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OCU Set for Major Landscape Overhaul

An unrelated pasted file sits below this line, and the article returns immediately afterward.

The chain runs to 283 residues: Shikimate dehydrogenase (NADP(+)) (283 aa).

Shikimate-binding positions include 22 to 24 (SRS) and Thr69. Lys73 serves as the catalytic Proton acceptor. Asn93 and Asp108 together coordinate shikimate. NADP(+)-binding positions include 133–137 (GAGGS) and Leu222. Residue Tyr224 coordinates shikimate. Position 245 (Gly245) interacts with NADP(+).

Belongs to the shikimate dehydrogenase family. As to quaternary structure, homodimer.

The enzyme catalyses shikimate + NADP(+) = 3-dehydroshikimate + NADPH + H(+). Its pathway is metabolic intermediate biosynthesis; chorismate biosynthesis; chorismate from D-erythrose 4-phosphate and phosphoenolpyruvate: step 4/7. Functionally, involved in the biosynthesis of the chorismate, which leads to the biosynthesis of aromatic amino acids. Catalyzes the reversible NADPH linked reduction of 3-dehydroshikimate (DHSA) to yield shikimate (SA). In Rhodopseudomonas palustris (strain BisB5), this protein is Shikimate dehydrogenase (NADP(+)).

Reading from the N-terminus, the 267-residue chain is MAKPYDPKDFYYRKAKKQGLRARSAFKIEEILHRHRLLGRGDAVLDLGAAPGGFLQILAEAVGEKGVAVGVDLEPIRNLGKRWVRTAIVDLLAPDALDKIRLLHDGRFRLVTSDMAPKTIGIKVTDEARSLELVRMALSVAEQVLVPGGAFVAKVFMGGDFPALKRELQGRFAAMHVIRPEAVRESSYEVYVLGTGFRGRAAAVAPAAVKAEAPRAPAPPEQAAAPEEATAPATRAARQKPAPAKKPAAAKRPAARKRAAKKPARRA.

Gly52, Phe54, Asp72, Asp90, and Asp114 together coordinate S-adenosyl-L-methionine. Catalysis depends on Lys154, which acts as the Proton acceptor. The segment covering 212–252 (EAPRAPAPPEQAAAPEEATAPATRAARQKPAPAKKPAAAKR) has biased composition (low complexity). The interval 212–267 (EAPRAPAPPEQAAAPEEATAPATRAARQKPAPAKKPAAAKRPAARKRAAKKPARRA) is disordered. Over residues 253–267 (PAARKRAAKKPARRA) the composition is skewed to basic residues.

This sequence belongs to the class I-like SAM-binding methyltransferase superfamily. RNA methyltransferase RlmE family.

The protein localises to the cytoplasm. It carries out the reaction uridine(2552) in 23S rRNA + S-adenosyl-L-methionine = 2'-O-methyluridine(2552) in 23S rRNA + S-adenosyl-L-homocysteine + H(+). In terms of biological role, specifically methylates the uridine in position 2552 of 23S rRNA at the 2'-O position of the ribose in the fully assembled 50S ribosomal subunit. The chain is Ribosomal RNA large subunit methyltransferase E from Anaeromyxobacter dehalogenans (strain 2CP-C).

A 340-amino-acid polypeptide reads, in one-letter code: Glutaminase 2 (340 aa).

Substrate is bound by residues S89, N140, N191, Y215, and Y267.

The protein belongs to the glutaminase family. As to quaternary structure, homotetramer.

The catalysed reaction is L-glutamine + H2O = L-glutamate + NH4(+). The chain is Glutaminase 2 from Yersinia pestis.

OKLAHOMA CITY — The primary entryway to Oklahoma City University took a step closer to being more of an enchanted forest than an open plain when landscape workers began installing trees around Centennial Plaza near the corner of Blackwelder Avenue and N.W. 24th Street this week. The Margaret Annis Boys Trust Grant from the Oklahoma City Community Foundation awarded nearly half of the estimated $31,000 to create an on-campus arboretum. The grant is part of the trust’s Parks & Public Spaces Initiative. OCU plans to create a space that is aesthetically pleasing and useful as an educational tool. The Centennial Plaza project essentially serves as the first phase of a major landscape project for Blackwelder Avenue between approximately N.W. 24th Street and N.W. 26th Street. The master plan calls for the street pavement to make way for a long garden, an expansion of what the adjacent Centennial Plaza is currently becoming. That portion of Blackwelder Avenue fronts a few key classroom buildings and the administration building. “We’re working with a landscape company, botanists and arborists to carefully plan what will look nice, what will last for a long time and what will be useful as study material,” said Susan Barber, OCU’s associate provost and a biology professor who is helping to decide what gets planted. “We are using many species that are native to Oklahoma, which will enhance their ability to thrive and their educational value.” According to a preliminary study, OCU plans to plant about 150 trees and shrubs in the one-acre area over a five-year period. The study lists about 15 different varieties that will be planted in the plaza. Over time, other varieties will be planted throughout the campus. The grant proposal drafted by OCU stated the university’s willingness to work with other schools for a shared benefit. OCU has already approached officials from Oklahoma State University-Oklahoma City’s Kirkpatrick Horticultural Center, which has expressed interest in an educational use partnership. As for creating a space that is pleasing to the eye, the university cited the traffic count in its grant proposal, stating that Centennial Plaza serves as the “front door” to campus with an estimated 30,000 to 50,000 visitors per year. That number is expected to rise as OCU enrollment grows and special public events are added to its calendar. The area also sits within easy view of a heavily-traveled portion of N.W. 23rd Street. Barber noted that the December 2007 ice storm destroyed many of the trees on campus. However, a side benefit to the weather disaster is that it prompted the university to conduct a thorough study of all of its landscape elements. “We are in the process of creating a comprehensive database of every tree and shrub on campus, so adding this project as a teaching tool will be much easier since we’re not starting from scratch. It’s also a testament to how much care and consideration we are taking in the development of our landscape,” she said. To encourage further landscape improvements, Oklahoma City University has self-imposed a policy that requires it to add two trees for every one removed from campus. Barber added that while the plaza project is significant for OCU, it won’t be its first time to have a renowned collection of plants. The university was once known as a destination for amateur and professional botanists to enjoy their studies in the middle of the city. Founded in 1969, the Oklahoma City Community Foundation works with donors and organizations to create endowments that address needs and opportunities within the community. Grants are awarded through the Community Grants Program several times a year to metropolitan area charitable organizations. For more information about the Oklahoma City Community Foundation, visit www.occf.org. Some Centennial Plaza tree project notes: · A new botany and environmental science professor started teaching classes at OCU in the fall · The Centennial Plaza project is hoped to be the first step toward a campus-wide arboretum for native species similar to projects at the Scott Arboretum of Swarthmore College in Pennsylvania and Centenary College Arboretum in Louisiana · A marked, publicly accessible walking path currently borders Centennial Plaza on two sides · Species of trees include holly, Oklahoma Redbud, oak, cypress, chestnut and others · A parking lot in front of the plaza serves visitors of the Community Dance Center to the west, and the performance venues in the Wanda L. Bass School of Music and Margaret E. Petree Recital Hall to the north